Tommy is a thirty year old sophomore and has not graduated because he has poor grades in English class. Recently, he has saved money selling leather jackets imported from Russia to other students; this money, he hopes, will be used in his first feature film.
Wiseau cries out, “Oh hai Denny. Haw are yew doing?”
“Hey Wiseau and Mark. You ready for the chemistry test?”
“Me ready? I’ve been ready since the day I was born!” Mark says.
Mark is a twenty-five year old senior, but he has no common sense and forgets many things; the only things he remember are having sex and masturbation. He keeps forgetting to return his library books, thus stopping his graduation. If he finally returns the Kama Sutra, there is a likely good chance the school principal will sigh in relief and let him graduate.
“Dat’s a gewd one, Mark. Yew’re funny.” Wiseau says.
“Anyway, Tommy and Mark, I’ve got this weird dream. It was like watching an anime done by German Expressionists.”
“Doo tell, Denny boy. Aye love listening to this type of tory, yew know.”
Denny explains his dream; his audience employ spectacular and confused emotions: smiles, exasperation, flabbergasting gapes. Wiseau nods in appreciation.
“Denny, yew should work four Studio SHAFT. Dey like this kind of stuff.”
The school isn’t necessarily big, but it can hold about two thousand students. At least fifty students are in a classroom; the room will always feel stuffy without the air-con blowing at 17 degrees. Even so, there is a plethora of pungent odors roaming in the air. Denny hates that.
He sits in the third row, fourth seat — the tables are arranged like an actual data table or matrix. Two seats in front of him, there is a green-haired girl chewing on the rotten remains of an apple; she is notorious for trying to save money. Her clothing is apparently salvaged from the junkyard twenty miles away from the metropolis. Sometimes, every ten minutes or so, she looks behind and sometimes wink at Denny, writing down notes on her cellphone. Some people say that some of the notes are to her dead mother and the others are observations of Denny.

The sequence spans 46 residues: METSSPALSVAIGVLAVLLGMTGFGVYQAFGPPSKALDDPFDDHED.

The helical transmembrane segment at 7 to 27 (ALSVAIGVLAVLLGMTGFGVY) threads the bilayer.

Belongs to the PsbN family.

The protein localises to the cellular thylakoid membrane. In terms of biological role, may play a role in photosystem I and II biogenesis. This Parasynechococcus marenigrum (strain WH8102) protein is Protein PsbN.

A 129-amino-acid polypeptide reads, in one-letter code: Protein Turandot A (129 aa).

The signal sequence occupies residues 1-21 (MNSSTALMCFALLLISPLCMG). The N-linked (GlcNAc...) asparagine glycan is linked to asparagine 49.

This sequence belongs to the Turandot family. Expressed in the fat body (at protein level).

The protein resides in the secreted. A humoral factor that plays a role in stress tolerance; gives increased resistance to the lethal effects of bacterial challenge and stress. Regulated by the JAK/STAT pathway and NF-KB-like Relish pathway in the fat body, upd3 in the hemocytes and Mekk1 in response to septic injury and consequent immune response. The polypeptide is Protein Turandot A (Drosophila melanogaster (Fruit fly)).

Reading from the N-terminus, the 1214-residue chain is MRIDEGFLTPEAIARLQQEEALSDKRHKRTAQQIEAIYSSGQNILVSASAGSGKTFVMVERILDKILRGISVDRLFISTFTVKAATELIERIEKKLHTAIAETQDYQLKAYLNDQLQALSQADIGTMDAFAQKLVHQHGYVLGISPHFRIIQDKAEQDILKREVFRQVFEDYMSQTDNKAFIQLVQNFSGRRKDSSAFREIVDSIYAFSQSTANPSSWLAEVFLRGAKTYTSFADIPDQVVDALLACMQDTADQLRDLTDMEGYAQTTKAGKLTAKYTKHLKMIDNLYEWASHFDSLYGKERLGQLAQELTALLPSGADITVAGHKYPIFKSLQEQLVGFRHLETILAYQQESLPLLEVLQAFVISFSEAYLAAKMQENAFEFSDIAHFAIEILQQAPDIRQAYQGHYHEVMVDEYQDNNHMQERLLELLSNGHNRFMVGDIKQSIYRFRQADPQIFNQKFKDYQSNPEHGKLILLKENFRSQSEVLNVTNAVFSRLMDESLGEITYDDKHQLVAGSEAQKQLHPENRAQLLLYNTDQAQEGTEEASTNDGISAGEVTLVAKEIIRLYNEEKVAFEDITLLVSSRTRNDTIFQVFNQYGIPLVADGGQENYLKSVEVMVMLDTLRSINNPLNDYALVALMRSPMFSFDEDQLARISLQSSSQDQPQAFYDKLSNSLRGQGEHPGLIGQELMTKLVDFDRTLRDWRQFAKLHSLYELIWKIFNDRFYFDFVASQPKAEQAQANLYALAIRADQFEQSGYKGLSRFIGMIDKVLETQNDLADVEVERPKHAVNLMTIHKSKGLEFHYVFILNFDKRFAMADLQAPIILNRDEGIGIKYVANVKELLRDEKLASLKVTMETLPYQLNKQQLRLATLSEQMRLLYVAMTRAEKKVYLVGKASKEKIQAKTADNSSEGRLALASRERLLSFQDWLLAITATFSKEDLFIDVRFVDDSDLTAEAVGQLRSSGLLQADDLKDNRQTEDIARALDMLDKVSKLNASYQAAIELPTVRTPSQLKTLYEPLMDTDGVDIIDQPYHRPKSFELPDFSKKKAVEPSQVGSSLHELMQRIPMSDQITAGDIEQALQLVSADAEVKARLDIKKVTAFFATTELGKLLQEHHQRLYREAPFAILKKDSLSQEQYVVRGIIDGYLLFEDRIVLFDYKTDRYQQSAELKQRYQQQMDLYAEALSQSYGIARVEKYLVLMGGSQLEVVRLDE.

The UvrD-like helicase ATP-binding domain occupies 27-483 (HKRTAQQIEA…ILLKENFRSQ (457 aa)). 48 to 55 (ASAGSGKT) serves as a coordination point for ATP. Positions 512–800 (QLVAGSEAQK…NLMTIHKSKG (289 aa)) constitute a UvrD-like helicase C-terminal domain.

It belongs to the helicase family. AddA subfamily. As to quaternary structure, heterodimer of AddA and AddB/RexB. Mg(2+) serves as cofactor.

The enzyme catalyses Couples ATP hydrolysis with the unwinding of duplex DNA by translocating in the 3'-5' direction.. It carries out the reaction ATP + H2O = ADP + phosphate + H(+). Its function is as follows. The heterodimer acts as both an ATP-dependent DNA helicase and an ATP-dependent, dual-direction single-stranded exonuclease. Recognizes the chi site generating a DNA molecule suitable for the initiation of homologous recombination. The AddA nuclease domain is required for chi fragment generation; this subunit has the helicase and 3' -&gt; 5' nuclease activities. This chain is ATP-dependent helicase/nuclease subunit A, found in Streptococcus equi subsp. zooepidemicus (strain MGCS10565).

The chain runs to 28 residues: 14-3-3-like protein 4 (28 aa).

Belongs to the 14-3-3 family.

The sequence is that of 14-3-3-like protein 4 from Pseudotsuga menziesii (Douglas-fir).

Denny’s teacher, Kinzo, is sobbing on the teacher’s desk in front of the whiteboard.
“OH DESIRE. BEATRICE, I WANT YOU SO BADLY!”
Kinzo stands up, pushing the chair backwards, and raises his hands. Then, he sits down again, crying again.
“I’m gonna kill my family afterwards.”
The bell rings.
Everyone is supposed to stand up and greet the homeroom teacher; however, Kinzo looks too pissed to even care. The man has been wishing for Beatrice — from what Denny can tell, it seems to be a visual novel character so it should be fictional — at least thirty years now. Reportedly, there is a secret storage room in the school where all of his occult books stay; the principal has ordered Kinzo to attend Gaming Addicts Anonymous, but to no avail. Thus, everyone stares at the whiteboard.
Denny realizes the green-haired girl has disappeared; a middle-aged man with a business suit sits there, adjusting his tie. He has thick black framed glasses and eyes out for competition; he looks at the watch: 8:21AM. Is there any competition? If not, he will buy more territorial space in the expanding classroom market size. To the man, there is no such thing as no to a million dollar opportunity.
Denny hears footsteps. It seems to be louder. Definitely not walking or sport shoes. Sounds more like…
Everyone’s heads veer toward the figure who just walks in; the figure looks really similar. The newly appeared man gives a grunt to show that he has appeared to take this class. Kinzo stops crying and looks at him, his tears already wetting his white beard.
“Come in, new child. Be tortured by the Californian public school system. I just want Beatrice.”
Denny realizes who the man is: Chris R.
Chris R. shifts his head towards Denny, shocking him.
Is the dream true all along? What is going on?
“Introduce yourself, non-Beatrice being!”
Chris R. writes his name on the board and stares at Denny. He introduces himself:
“I’m a fucking drug dealer and I take steroids for the hell of it. I stole thousands of army-owned vehicles and weapons down in the school’s garage and kill magical monsters for a living. My favorite shows are Hidamari Sketch, K-On!, and Kiss x Little Sis OVAs. Does anyone have any questions?”